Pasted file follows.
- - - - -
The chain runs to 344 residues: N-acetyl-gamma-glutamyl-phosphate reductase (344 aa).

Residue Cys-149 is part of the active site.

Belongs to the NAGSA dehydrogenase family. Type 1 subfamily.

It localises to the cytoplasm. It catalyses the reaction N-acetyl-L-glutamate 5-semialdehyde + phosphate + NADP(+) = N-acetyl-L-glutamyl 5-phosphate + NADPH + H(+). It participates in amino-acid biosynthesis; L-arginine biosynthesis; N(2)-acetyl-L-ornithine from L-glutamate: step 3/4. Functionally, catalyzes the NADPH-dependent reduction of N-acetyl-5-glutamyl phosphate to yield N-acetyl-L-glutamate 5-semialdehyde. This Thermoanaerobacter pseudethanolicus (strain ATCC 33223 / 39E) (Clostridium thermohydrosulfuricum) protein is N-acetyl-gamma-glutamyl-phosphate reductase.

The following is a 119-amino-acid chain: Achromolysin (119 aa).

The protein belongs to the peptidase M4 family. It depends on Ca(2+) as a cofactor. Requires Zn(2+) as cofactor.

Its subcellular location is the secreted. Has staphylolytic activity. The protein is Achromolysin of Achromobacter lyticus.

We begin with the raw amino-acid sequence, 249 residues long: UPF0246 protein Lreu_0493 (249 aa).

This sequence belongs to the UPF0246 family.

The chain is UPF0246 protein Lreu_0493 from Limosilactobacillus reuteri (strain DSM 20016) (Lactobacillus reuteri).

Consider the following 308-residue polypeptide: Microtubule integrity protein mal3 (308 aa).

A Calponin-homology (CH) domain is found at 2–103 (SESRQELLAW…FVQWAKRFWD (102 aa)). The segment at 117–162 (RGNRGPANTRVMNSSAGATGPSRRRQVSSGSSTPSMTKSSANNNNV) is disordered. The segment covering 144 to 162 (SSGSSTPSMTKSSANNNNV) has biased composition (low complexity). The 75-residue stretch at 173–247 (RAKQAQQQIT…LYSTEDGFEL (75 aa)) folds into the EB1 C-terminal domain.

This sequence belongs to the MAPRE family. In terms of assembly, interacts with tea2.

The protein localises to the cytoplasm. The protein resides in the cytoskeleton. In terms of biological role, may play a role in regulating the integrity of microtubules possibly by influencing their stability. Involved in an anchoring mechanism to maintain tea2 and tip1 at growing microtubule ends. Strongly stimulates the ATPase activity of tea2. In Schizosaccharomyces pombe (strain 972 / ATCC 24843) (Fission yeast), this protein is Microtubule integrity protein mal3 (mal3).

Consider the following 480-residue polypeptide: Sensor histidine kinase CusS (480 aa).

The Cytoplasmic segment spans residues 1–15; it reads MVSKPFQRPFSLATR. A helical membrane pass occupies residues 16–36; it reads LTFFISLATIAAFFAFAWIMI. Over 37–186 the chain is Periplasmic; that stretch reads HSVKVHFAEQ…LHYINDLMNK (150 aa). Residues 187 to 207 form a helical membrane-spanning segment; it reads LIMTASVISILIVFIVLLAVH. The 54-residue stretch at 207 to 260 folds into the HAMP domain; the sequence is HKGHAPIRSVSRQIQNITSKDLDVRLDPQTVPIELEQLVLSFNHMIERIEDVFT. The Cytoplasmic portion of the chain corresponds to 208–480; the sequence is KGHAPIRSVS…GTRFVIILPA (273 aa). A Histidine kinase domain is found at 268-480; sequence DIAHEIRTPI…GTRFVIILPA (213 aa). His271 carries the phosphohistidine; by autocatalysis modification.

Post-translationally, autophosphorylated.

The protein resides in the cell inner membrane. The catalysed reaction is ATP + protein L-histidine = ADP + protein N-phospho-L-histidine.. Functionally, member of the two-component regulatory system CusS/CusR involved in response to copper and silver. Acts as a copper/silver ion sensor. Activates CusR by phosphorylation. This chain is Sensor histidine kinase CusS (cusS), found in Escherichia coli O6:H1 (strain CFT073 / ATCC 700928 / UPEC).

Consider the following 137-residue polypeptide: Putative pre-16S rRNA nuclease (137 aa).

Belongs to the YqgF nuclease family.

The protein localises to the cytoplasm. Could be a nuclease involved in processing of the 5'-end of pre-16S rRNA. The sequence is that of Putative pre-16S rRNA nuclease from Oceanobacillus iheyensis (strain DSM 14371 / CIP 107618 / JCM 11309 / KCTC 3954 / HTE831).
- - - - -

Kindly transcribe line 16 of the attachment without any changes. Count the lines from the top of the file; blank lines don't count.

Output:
The Cytoplasmic segment spans residues 1–15; it reads MVSKPFQRPFSLATR. A helical membrane pass occupies residues 16–36; it reads LTFFISLATIAAFFAFAWIMI. Over 37–186 the chain is Periplasmic; that stretch reads HSVKVHFAEQ…LHYINDLMNK (150 aa). Residues 187 to 207 form a helical membrane-spanning segment; it reads LIMTASVISILIVFIVLLAVH. The 54-residue stretch at 207 to 260 folds into the HAMP domain; the sequence is HKGHAPIRSVSRQIQNITSKDLDVRLDPQTVPIELEQLVLSFNHMIERIEDVFT. The Cytoplasmic portion of the chain corresponds to 208–480; the sequence is KGHAPIRSVS…GTRFVIILPA (273 aa). A Histidine kinase domain is found at 268-480; sequence DIAHEIRTPI…GTRFVIILPA (213 aa). His271 carries the phosphohistidine; by autocatalysis modification.